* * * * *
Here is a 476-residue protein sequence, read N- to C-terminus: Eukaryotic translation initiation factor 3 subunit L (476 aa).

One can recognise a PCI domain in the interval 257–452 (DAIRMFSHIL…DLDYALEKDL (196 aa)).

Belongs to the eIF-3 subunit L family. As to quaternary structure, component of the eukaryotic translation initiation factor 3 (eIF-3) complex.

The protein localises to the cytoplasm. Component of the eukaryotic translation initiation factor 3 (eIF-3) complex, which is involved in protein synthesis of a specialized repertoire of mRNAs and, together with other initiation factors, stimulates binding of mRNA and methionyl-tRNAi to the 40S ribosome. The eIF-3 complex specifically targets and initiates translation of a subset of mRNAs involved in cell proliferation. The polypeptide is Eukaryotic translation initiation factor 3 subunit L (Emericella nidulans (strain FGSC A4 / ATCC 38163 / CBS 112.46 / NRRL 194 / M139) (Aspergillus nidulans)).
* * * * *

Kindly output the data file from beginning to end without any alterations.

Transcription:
Here is a 476-residue protein sequence, read N- to C-terminus: Eukaryotic translation initiation factor 3 subunit L (476 aa).

One can recognise a PCI domain in the interval 257–452 (DAIRMFSHIL…DLDYALEKDL (196 aa)).

Belongs to the eIF-3 subunit L family. As to quaternary structure, component of the eukaryotic translation initiation factor 3 (eIF-3) complex.

The protein localises to the cytoplasm. Component of the eukaryotic translation initiation factor 3 (eIF-3) complex, which is involved in protein synthesis of a specialized repertoire of mRNAs and, together with other initiation factors, stimulates binding of mRNA and methionyl-tRNAi to the 40S ribosome. The eIF-3 complex specifically targets and initiates translation of a subset of mRNAs involved in cell proliferation. The polypeptide is Eukaryotic translation initiation factor 3 subunit L (Emericella nidulans (strain FGSC A4 / ATCC 38163 / CBS 112.46 / NRRL 194 / M139) (Aspergillus nidulans)).